• Don’t point at anything with your foot as this is considered very rude. Information can also be obtained through your hotel and notices outside establishments.
  • NOTE: This information is to be used as a guide only.

Getting around: The best way to get around Bali is with your own transport, whether you drive, hire a driver or ride a bike. This gives you the flexibility to explore at will and allows you to reach many places that are otherwise inaccessible. It’s worth noting that many pricier restaurants in places such as South Bali and Ubud will arrange free transport to/from the establishment. Just ask. Public transport is cheap but can be cause for very long journeys if you’re not sticking to a major route. In addition, some places are just impossible to reach. There are also tourist shuttle buses and these combine economy with convenience.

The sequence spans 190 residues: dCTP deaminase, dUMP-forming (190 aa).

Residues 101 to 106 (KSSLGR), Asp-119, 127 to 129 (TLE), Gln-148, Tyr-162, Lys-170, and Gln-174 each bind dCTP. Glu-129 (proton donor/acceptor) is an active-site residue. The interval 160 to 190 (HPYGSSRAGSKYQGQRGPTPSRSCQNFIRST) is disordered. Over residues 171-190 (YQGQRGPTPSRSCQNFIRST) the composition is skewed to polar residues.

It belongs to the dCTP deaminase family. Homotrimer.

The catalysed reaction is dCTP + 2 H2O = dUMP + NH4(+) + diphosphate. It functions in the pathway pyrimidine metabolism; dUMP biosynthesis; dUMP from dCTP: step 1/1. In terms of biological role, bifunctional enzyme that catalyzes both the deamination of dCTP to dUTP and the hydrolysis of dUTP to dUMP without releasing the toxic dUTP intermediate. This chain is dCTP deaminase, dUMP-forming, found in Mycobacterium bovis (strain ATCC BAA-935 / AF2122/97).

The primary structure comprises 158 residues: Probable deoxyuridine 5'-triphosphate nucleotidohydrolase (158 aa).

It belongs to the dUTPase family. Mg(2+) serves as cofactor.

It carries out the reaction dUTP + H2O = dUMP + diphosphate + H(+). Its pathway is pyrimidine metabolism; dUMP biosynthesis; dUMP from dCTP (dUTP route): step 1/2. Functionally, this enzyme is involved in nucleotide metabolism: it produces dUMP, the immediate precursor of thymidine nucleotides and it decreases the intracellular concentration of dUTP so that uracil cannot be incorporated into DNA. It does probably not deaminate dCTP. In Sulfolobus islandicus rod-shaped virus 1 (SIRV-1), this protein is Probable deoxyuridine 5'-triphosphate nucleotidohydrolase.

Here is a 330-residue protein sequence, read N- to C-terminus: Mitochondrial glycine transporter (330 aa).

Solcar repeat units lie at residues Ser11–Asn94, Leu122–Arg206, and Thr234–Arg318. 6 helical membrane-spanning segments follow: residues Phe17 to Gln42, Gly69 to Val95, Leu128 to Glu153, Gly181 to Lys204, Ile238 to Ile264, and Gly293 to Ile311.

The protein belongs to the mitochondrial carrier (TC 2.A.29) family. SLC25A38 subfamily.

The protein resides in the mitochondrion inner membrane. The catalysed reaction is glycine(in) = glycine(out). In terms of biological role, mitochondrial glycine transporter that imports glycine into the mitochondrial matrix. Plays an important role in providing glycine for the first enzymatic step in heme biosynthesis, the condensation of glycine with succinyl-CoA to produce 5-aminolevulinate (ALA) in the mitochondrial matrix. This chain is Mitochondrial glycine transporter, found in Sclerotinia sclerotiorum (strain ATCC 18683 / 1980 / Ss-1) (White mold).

Clothing: Take lightweight cottons including T-shirts, shorts, casual dresses and swimwear. Dress is very casual in some parts of Bali such as Kuta, but more conservative in Sanur and Nusa Dua. In Ubud and other places inland, women should favour a skirt or cotton dress rather than a pair of shorts. If you call into at government office, dress neatly and conservatively. Generally, revealing clothing is to be avoided except at beach resorts – so both men and women are advised to keep a sarong handy as a cover-up. Thongs are fine around beaches, but closed, lightweight shoes are more practical for walking any distance. Some of the upmarket resorts will have a more sophisticated dress code, so be prepared to dress up on occasions. A sweater will be needed for visits to elevated, inland areas.

Whilst we take every care to ensure that the information is correct at time of printing, we urge you to check details of your selected holiday with your travel consultant prior to booking. You should inquire about local issues and conditions at destinations prior to travel. Check You In Travel & Tours makes no representations as to the safety, conditions or other issues that may exist at any destination. Travel advice can be obtained from various sources including local governments, local consular offices and the website of the Australian Department of Foreign Affairs and Trade: